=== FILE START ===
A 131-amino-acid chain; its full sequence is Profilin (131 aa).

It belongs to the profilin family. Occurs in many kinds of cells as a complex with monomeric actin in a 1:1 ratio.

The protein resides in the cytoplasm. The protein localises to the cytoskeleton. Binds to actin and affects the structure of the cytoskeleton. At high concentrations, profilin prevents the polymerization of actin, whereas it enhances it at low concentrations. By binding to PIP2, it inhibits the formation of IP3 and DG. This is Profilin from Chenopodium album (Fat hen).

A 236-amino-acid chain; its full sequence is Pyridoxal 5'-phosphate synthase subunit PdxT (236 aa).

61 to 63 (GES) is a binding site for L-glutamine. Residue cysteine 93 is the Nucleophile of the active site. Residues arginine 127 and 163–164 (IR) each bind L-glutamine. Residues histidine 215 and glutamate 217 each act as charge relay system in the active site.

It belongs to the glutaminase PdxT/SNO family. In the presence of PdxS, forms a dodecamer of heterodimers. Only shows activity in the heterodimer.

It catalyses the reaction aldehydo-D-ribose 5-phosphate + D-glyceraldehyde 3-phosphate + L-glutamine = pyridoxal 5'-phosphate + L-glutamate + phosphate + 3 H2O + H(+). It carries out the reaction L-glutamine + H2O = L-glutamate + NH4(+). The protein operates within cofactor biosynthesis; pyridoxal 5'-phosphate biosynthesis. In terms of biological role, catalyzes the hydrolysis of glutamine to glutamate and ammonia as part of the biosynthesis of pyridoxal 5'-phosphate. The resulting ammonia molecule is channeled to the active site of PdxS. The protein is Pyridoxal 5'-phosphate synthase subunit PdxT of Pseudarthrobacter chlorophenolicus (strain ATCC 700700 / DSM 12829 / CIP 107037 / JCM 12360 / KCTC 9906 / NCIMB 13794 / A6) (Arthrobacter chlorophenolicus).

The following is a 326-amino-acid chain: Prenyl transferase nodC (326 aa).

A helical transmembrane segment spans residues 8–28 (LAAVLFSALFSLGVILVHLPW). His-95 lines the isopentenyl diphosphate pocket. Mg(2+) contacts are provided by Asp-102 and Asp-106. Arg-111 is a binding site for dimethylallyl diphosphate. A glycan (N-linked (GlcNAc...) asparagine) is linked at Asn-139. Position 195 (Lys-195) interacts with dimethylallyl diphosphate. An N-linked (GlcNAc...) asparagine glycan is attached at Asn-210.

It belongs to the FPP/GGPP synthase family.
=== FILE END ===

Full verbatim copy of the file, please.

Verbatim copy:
A 131-amino-acid chain; its full sequence is Profilin (131 aa).

It belongs to the profilin family. Occurs in many kinds of cells as a complex with monomeric actin in a 1:1 ratio.

The protein resides in the cytoplasm. The protein localises to the cytoskeleton. Binds to actin and affects the structure of the cytoskeleton. At high concentrations, profilin prevents the polymerization of actin, whereas it enhances it at low concentrations. By binding to PIP2, it inhibits the formation of IP3 and DG. This is Profilin from Chenopodium album (Fat hen).

A 236-amino-acid chain; its full sequence is Pyridoxal 5'-phosphate synthase subunit PdxT (236 aa).

61 to 63 (GES) is a binding site for L-glutamine. Residue cysteine 93 is the Nucleophile of the active site. Residues arginine 127 and 163–164 (IR) each bind L-glutamine. Residues histidine 215 and glutamate 217 each act as charge relay system in the active site.

It belongs to the glutaminase PdxT/SNO family. In the presence of PdxS, forms a dodecamer of heterodimers. Only shows activity in the heterodimer.

It catalyses the reaction aldehydo-D-ribose 5-phosphate + D-glyceraldehyde 3-phosphate + L-glutamine = pyridoxal 5'-phosphate + L-glutamate + phosphate + 3 H2O + H(+). It carries out the reaction L-glutamine + H2O = L-glutamate + NH4(+). The protein operates within cofactor biosynthesis; pyridoxal 5'-phosphate biosynthesis. In terms of biological role, catalyzes the hydrolysis of glutamine to glutamate and ammonia as part of the biosynthesis of pyridoxal 5'-phosphate. The resulting ammonia molecule is channeled to the active site of PdxS. The protein is Pyridoxal 5'-phosphate synthase subunit PdxT of Pseudarthrobacter chlorophenolicus (strain ATCC 700700 / DSM 12829 / CIP 107037 / JCM 12360 / KCTC 9906 / NCIMB 13794 / A6) (Arthrobacter chlorophenolicus).

The following is a 326-amino-acid chain: Prenyl transferase nodC (326 aa).

A helical transmembrane segment spans residues 8–28 (LAAVLFSALFSLGVILVHLPW). His-95 lines the isopentenyl diphosphate pocket. Mg(2+) contacts are provided by Asp-102 and Asp-106. Arg-111 is a binding site for dimethylallyl diphosphate. A glycan (N-linked (GlcNAc...) asparagine) is linked at Asn-139. Position 195 (Lys-195) interacts with dimethylallyl diphosphate. An N-linked (GlcNAc...) asparagine glycan is attached at Asn-210.

It belongs to the FPP/GGPP synthase family.